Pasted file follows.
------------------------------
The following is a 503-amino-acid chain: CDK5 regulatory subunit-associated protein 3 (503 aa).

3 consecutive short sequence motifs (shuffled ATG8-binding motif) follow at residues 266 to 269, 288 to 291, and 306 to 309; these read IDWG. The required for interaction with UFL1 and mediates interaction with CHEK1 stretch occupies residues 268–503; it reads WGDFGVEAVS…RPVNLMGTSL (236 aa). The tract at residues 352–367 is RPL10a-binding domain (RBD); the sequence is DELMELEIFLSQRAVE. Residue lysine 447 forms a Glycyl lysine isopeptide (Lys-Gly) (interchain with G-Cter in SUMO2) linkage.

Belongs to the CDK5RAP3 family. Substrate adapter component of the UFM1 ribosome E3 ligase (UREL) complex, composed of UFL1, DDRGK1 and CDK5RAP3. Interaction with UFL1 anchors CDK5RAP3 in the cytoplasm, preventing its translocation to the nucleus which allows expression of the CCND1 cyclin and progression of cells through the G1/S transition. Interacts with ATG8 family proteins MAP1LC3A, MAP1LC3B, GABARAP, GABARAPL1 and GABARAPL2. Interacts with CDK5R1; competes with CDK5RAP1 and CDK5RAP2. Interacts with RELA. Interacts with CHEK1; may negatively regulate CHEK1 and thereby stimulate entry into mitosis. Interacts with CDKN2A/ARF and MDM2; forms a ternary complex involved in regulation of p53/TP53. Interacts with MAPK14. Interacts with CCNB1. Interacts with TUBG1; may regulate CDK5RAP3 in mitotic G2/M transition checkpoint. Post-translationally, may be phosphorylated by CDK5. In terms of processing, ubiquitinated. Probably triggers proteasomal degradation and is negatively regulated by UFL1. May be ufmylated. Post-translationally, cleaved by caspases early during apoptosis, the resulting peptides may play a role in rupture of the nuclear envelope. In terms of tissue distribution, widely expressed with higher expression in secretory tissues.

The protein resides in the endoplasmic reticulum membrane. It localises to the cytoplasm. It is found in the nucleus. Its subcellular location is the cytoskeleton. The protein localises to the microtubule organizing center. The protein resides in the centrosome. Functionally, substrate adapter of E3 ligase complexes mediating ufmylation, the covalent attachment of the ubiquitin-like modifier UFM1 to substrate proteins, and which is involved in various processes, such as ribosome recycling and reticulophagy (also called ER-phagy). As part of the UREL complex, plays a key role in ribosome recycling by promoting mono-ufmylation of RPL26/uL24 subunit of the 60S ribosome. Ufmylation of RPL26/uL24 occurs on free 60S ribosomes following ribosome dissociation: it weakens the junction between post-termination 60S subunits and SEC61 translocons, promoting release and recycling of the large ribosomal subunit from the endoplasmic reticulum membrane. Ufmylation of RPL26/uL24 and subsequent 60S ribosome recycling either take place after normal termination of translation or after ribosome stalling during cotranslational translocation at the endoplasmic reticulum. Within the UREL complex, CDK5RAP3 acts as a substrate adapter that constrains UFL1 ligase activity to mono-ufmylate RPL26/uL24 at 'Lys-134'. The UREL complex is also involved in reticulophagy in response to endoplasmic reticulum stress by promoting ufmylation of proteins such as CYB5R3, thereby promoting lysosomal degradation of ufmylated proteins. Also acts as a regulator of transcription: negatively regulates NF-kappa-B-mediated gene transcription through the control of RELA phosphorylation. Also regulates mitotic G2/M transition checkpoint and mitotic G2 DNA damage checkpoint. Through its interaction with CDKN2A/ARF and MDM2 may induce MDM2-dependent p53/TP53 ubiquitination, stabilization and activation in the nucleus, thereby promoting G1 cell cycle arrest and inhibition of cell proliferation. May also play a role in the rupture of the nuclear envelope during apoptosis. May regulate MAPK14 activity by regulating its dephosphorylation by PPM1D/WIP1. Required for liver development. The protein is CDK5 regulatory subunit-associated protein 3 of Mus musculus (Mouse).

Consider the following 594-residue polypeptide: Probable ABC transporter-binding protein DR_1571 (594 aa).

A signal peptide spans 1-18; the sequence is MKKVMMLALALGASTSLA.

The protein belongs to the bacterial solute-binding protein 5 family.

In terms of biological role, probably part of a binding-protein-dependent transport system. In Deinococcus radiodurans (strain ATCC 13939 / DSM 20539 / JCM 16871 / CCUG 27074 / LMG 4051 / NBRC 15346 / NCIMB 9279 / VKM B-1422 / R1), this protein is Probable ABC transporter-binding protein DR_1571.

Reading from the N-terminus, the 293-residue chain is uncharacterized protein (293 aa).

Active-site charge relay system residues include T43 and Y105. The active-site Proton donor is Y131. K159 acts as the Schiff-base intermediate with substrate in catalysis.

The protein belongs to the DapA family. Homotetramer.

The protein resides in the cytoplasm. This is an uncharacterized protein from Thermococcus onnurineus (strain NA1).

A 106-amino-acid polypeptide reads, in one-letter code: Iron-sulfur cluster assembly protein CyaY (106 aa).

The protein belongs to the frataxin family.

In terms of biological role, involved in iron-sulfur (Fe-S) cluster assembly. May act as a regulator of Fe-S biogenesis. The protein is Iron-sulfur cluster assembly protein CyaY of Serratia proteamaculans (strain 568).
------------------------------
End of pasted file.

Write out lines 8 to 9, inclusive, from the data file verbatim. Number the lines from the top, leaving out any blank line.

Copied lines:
In terms of biological role, probably part of a binding-protein-dependent transport system. In Deinococcus radiodurans (strain ATCC 13939 / DSM 20539 / JCM 16871 / CCUG 27074 / LMG 4051 / NBRC 15346 / NCIMB 9279 / VKM B-1422 / R1), this protein is Probable ABC transporter-binding protein DR_1571.

Reading from the N-terminus, the 293-residue chain is uncharacterized protein (293 aa).